However, it has occurred to me to have to encrypt large files containing data dumps. The challenge with email extensions is that they don’t allow you to send email with such huge attachments. Plus, Mailvelope doesn’t allow to encrypt files larger than 25 MB. This is when knowing how to encrypt and decrypt a file via the command line comes in handy. You can easily upload a large encrypted file on an FTP server or cloud hosting service without worrying that the file will end in the wrong hands. As a bonus, an encrypted file is generally smaller than a non-encrypted file so the upload is also quicker.

The encryption process requires to first get the GPG public key from the person you want to send the encrypted file or email to. Once you have the recipient’s public key, you can encrypt a file with that key. You send the email or upload the file and then ask the recipient to decrypt it at their end using their GPG private key. I’m going to cover both processes. Note that this is also useful in order to encrypt the content of an email that you want to keep secret and send it as attachment in a non-encrypted email.

Generate GPG public and private keys

  1. Install gpg or gpg2 on Linux or MacOS. This is generally part of the standard packages, for example on Ubuntu:
    sudo apt install gnupg2

    If you are on Windows, you can use Cygwin and install gpg or use the GnuPG utility which should work similarly (although I have not tried it).

  2. Generate a GPG key and follow the instructions. I recommend selecting RSA and RSA (default) as kind of key and 4096 as keysize of the key:
    gpg2 --gen-key
  3. You should now have two files in .gnupg within your home directory (e.g. /home/sandro/.gnupg):
    -- pubring.gpg: this is your public key
    -- secring.gpg: this is your private key

    Verify your public key with:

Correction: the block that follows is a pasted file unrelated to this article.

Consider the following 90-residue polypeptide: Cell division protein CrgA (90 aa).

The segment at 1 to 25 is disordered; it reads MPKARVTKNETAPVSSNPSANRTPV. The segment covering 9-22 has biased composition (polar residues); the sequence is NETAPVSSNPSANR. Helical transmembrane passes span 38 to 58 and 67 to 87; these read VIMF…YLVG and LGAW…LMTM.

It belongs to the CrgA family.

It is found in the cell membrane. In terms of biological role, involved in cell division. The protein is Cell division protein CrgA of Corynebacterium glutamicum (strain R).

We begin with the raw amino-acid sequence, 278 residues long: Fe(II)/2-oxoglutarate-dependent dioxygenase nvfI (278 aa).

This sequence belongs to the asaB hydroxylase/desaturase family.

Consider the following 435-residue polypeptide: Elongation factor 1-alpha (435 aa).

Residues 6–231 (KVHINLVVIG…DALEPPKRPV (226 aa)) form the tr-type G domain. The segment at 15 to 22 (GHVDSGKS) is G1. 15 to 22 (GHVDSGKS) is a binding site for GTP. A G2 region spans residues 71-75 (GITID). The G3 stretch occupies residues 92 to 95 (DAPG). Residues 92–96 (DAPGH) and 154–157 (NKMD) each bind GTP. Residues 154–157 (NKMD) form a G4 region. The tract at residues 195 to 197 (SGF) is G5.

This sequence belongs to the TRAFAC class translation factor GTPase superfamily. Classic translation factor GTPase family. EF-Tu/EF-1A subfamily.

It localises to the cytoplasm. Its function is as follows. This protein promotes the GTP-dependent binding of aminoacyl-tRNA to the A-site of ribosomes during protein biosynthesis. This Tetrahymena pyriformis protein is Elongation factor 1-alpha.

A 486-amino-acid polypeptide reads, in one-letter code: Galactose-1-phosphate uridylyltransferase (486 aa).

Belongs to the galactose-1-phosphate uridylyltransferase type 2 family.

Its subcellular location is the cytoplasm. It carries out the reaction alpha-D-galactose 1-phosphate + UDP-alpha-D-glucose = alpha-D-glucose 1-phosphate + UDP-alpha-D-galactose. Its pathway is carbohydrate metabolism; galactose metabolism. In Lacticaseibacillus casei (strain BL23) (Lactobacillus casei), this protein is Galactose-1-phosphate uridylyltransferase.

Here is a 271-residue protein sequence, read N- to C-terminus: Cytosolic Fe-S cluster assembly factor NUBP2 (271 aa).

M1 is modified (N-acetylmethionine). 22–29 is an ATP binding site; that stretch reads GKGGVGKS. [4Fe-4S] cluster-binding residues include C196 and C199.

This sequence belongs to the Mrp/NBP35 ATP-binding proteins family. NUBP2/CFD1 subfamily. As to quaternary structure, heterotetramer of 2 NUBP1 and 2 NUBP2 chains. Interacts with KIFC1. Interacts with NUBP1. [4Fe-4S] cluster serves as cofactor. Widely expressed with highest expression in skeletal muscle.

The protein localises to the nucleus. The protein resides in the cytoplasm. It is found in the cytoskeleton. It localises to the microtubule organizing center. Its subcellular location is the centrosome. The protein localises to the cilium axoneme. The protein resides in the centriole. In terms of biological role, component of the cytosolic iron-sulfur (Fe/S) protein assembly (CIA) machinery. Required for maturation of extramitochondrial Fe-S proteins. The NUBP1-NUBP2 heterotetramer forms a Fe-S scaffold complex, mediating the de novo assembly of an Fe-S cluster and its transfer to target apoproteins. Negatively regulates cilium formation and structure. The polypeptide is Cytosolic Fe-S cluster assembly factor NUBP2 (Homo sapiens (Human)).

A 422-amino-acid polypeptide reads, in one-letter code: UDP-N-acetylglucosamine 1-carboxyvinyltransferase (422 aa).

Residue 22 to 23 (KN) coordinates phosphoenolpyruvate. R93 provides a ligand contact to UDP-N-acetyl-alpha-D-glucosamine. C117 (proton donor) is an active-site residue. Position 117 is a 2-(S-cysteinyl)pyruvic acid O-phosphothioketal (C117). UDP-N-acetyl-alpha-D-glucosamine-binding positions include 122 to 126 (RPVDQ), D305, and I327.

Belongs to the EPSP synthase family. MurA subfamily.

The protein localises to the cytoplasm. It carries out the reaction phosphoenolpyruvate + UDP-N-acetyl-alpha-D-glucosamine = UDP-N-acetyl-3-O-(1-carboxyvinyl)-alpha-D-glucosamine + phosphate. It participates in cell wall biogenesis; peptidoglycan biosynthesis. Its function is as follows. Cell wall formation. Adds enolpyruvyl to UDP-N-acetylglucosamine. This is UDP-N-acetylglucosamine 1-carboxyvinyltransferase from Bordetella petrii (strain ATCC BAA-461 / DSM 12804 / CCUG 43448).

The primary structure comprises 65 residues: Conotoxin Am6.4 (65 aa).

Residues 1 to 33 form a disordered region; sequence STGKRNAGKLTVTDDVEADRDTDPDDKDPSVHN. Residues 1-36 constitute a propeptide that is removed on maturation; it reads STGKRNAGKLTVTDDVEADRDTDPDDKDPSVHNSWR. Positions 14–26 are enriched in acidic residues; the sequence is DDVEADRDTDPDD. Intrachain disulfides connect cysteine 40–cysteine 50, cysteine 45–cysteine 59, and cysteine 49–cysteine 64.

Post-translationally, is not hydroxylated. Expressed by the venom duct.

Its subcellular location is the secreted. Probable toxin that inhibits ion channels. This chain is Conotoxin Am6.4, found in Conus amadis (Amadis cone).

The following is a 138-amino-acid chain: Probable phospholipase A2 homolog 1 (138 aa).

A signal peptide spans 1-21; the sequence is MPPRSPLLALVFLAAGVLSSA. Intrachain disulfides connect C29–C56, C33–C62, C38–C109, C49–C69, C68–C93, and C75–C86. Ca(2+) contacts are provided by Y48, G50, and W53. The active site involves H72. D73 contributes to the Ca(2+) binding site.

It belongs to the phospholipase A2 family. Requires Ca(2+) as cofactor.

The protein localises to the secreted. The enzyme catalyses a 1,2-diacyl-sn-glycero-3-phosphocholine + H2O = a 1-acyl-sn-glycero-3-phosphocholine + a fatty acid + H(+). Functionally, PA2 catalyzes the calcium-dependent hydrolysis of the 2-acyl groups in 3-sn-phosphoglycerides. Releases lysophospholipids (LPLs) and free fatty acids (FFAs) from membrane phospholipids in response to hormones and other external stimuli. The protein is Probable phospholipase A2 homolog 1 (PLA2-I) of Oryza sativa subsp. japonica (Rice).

gpg2 --list-keys

    Verify your private key with:

    gpg2 --list-secret-keys

Encrypt and decrypt files

You have received a public key from someone and you want to encrypt a file with their public key in order to transmit it securely. The file containing the public key will typically have an extension .gpg or .asc.

  1. Import the public key (e.g. someonekey.asc is the filename of the key):

    gpg2 --import someonekey.asc
  2. Trust the public key ( is the email associated with the key and should be shown as output of the import command):
    gpg2 --edit-key

    You’ll get a prompt command>, type trust and select 5 = I trust ultimately. Type quit to exit.

  3. Encrypt the file with the public key of the user (replace the email address with the email address of the user associated to the public key):
    gpg2 -e -r mysecretdocument.txt
  4. This will generate an encrypted file mysecretdocument.txt.gpg which is smaller than the original file. Transmit the encrypted file and tell the user to decrypt it at their end with the following command:
    gpg2 -o mysecretdocument.txt -d mysecretdocument.txt.gpg

Stay safe and encrypt important emails and files!

Reference: How to easily encrypt a file with GPG on Linux